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October 8, 2021 32 min

Are you a bit behind on your retirement savings and wondering how you’ll ever be able to retire? One of our listeners feels the same way. In this Listener Questions episode, I’ll answer his question as well as how to handle net unrealized appreciation (NUA), how to shift retirement savings after a job loss, and we’ll wrap it up by discussing the ramifications of taking Social Security early.

We’re trying a new format this month and releasing 2 episodes a week. On Tuesdays, we’ll release the main segment which focuses on the theme of the month, and on Fridays, you’ll hear listener the questions. Make sure to check out all the episodes and let us know if you like the new structure.

Change is hard!

October has been a month full of change for me and change doesn’t always go smoothly. Not only am I publishing 2 episodes per week, but I’ve stopped drinking alcohol and started exercising in the mornings rather than in the afternoons. 

Any time you bring about changes to the rhythm of your life it can be a challenge. This is why the transition into retirement can bring such trepidation. Even if something new seems daunting, with practice over time the situation will improve. The more you practice the bigger your muscles will get.

With a bit of research, planning, and action, you can learn how to create a paycheck for yourself in retirement, how to tackle your taxes, and how to navigate the healthcare system. Listening to retirement podcasts like this one is a great way to get started. 

How to go from zero to retired

Not everyone has a 7 figure retirement portfolio, in fact the majority of the population finds themselves wondering how they’ll ever be able to stop working. One listener asks how he’s supposed to be able to catch up on retirement savings at age 50. 

The first thing you need to do if you feel behind in your retirement savings is to acknowledge and accept where you are. The next thing you need to understand is that there is only so much catching up that you can do at this point.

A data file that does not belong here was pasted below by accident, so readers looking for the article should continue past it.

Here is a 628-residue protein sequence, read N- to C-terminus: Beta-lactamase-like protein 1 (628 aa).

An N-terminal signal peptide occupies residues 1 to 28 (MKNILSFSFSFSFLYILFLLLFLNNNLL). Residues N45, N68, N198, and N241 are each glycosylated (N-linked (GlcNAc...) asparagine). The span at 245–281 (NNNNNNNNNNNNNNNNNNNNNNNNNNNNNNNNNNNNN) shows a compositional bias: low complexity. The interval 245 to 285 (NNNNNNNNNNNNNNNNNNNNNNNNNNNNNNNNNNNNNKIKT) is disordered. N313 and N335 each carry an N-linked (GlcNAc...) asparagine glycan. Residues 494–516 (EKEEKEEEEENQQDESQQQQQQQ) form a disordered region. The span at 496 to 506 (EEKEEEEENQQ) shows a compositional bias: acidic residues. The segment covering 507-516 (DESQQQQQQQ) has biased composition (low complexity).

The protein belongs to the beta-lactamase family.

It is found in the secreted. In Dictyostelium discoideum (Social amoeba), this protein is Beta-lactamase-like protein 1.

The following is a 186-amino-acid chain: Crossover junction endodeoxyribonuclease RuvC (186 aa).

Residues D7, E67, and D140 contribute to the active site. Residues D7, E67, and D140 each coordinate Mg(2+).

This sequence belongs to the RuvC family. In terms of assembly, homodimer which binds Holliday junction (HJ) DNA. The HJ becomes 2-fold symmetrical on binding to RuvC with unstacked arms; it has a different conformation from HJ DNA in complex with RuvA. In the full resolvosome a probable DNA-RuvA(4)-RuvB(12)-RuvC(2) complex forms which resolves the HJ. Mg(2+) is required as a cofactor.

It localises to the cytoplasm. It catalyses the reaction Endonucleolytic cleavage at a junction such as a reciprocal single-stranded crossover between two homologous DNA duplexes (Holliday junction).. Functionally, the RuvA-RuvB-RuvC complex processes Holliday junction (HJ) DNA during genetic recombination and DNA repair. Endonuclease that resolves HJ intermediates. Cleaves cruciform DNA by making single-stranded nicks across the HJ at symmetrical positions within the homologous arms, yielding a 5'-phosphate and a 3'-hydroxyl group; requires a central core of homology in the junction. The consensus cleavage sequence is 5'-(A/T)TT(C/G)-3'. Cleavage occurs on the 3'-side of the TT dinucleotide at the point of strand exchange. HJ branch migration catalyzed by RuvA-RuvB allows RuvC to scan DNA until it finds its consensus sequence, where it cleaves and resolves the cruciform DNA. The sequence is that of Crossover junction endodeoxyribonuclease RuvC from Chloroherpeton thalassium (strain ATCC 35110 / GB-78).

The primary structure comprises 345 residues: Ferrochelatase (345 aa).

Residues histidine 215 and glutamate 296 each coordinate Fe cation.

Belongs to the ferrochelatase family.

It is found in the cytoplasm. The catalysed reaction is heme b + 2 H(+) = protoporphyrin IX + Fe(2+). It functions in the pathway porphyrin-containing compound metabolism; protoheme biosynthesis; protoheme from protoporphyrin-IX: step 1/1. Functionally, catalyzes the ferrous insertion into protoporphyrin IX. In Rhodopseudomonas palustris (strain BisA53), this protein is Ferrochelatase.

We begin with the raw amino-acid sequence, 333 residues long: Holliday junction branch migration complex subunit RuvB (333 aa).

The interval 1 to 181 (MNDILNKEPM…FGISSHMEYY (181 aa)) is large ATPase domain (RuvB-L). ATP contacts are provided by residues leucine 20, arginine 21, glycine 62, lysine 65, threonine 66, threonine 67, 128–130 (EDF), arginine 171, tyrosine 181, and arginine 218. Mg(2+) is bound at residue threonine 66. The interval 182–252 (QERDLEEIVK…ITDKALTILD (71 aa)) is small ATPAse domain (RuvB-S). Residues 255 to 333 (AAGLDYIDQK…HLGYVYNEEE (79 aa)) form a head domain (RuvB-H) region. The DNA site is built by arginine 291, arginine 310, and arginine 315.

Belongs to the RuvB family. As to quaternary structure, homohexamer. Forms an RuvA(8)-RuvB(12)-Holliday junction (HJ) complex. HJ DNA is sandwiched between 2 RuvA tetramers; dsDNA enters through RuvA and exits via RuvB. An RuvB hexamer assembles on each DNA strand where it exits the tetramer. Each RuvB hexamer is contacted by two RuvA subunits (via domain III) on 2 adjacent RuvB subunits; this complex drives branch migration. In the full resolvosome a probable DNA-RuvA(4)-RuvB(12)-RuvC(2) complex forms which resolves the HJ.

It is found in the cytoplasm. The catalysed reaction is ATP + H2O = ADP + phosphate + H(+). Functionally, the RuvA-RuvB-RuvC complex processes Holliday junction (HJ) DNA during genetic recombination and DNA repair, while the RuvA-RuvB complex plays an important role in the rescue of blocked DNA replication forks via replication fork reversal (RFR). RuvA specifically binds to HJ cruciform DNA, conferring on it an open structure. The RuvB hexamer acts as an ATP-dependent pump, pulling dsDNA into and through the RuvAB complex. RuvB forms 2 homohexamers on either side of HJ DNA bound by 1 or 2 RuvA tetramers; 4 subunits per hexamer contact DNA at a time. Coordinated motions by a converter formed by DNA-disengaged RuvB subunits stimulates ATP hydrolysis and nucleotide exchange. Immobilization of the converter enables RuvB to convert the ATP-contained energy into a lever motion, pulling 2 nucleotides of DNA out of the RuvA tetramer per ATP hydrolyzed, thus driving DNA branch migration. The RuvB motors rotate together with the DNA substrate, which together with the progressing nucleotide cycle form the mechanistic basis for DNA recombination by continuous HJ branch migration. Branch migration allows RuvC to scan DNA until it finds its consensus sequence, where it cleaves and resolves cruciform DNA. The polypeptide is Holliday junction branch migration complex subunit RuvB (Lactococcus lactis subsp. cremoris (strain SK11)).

Social Security will be a large part of your retirement equation

After you realize that there is only so much you can do it is time to figure out how to maximize your Social Security benefit. There are a couple of ways that you can do this. The first one is to work longer so that you can increase your benefit. 

The next idea is to navigate when would be the best time for you to file for your Social Security benefit. If you take it early at age 62 you may see your benefit decreased by 30%. Waiting until the full retirement age at 66 or 67 will ensure that you get your full benefit amount, and each year that you wait to file your benefit will increase by 8%. The beauty of Social Security is that it is adjusted each year for inflation and it lasts for the rest of your life.

Retirement is about living out the best version of yourself

To create a retirement plan you can live with, you’ll want to increase your income and decrease your monthly obligations as soon as possible. Identify which bills you can pay off and try using the debt snowball method to pay down your debts. The less you can live on the more prepared for retirement you will be. Try to create a living environment that doesn’t require a lot of money. 

Remember that rocking retirement isn’t about spending loads of money, it’s about creating an environment where you can live the best version of yourself. 

If you have a question to ask head on over to to send a written question or leave a voice message. 

  • [5:00] How to go from zero to retired in 10 years
  • [12:08] How to handle net unrealized appreciation (NUA)
  • [20:23] How to shift retirement savings after a job loss
  • [25:25] The ramifications of taking Social Security early
  • Resources Mentioned In This Episode

    Rock Retirement Club

    Roger’s YouTube Channel - Roger That

    BOOK - Rock Retirement  by Roger Whitney

    Work with Roger

    Roger’s Retirement Learning Center

    Mark as Played

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